The second was my blood test. The blood was not flowing well today and it felt like they were having to dig it out. When they removed the needle it suddenly decided to flow. Fortunately it hit the chair arm rather than me. Having changed specially for the visit I was glad that it didn’t go on my clothes.

It seems I passed the blood sugar test two weeks ago. Unfortunately I had a phone call from the anticoagulant service this afternoon to tell me that things had not gone so well. I need to go down for testing again next week: they do that when things don’t go well.

The final high point was sitting in a chair making demands for constant hydration (tea). Number One Son is back from Portugal and has been working well with the kettle. He even put a couple of sausages and some beans together for a light lunch.

I had to pay for this attention by listening to his views on nutrition and where my diet is going wrong. As his first degree is in Sports Science, including nutrition, he has the moral high ground.

Apart from that, I just sat here gently recovering and shouting at the television.

The Week in Brief and the Bookshelf Principle

Just catching up on a few things from the

On Wednesday we visited Dave for a Quercus meeting. It was a cheerful time despite the sadness of winding everything down. Once we’d poured the tea, passed round the cake  and discussed our health we watched the Tour of Britain on TV.

Nobody would mistake us for racing cyclists, but it was going round North Nottinghamshire and we were trying to spot places we knew. They had been sprouting yellow bikes and parking restriction notices for weeks so we knew where it was going. I had thought of going out to take photos but I fought off the temptation.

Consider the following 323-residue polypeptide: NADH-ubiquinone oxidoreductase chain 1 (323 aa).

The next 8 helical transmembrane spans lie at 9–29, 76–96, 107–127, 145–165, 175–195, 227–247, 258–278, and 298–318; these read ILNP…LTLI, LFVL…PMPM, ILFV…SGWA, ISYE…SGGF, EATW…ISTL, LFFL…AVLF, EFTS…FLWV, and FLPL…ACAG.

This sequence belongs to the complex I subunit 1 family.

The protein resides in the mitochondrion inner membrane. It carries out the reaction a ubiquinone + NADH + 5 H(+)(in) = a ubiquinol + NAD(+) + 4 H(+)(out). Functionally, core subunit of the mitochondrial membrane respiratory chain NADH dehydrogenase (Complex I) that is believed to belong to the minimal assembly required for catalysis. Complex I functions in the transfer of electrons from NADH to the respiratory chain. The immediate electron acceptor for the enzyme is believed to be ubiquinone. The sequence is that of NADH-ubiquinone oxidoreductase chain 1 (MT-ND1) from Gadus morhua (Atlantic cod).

Although it was obviously sad for the participants it was also funny to see two cyclists disqualified for riding on the pavement.

The same could be said of the crash, as they came round a corner in Retford to find that a man with a Blue Badge had parked his car in the way. I am sorry for the rider who was injured, and the others who fell, both for the pain and the waste of all their preparation. However, I’d be lying if I said that it wasn’t also funny to watch, even if there was something evil about my amusement.

It’s also an example of a disabled driver parking somewhere despite the danger. People seem to think that possession of a Blue Badge or the use of hazard warners mean they can park anywhere.

On Friday morning I saw a convoy of silver grey Rolls Royces in the mist, some with consecutive personalised number plates. There were ten of them, which tends to suggest that there is big money in the funeral business. It must have been a big family to need ten cars.

Later on Friday I found myself in Retford, thinking that it might be worth looking at the accident site to see if there was any broken glass left. I’m sure it would have sold on ebay. Unfortunately my mind works on the bookshelf principle and I didn’t hold on to the thought.

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Do I need to title this “Bookshelf”

For those of you who aren’t familiar with the bookshelf principle, imagine a well-filled bookshelf with no ends. When you put another book on the shelf one falls off the end.

We used to use it (semi-jokingly) when coaching kids at the rugby club. Some of them had very short shelves and even a piece of litter blowing past could trigger sensory overload. As I’ve aged, I’ve begun to notice that my bookshelf has become shorter.

And that was how, when I saw someone I knew on the market, the ebay idea dropped off the end of the shelf.

Sometime this week I also published my 900th post, I think it was Friday but I sort of lost count. Or dropped another book…

Derbyshire goes Downhill

Having successfully taken photos of Wingfield Manor we cut up through Crich, noted the crowds at the Tramway Museum and discovered the Crich Memorial was closed. Looking at the website on my return I found it is closed on Mondays and Tuesdays. I didn’t know that.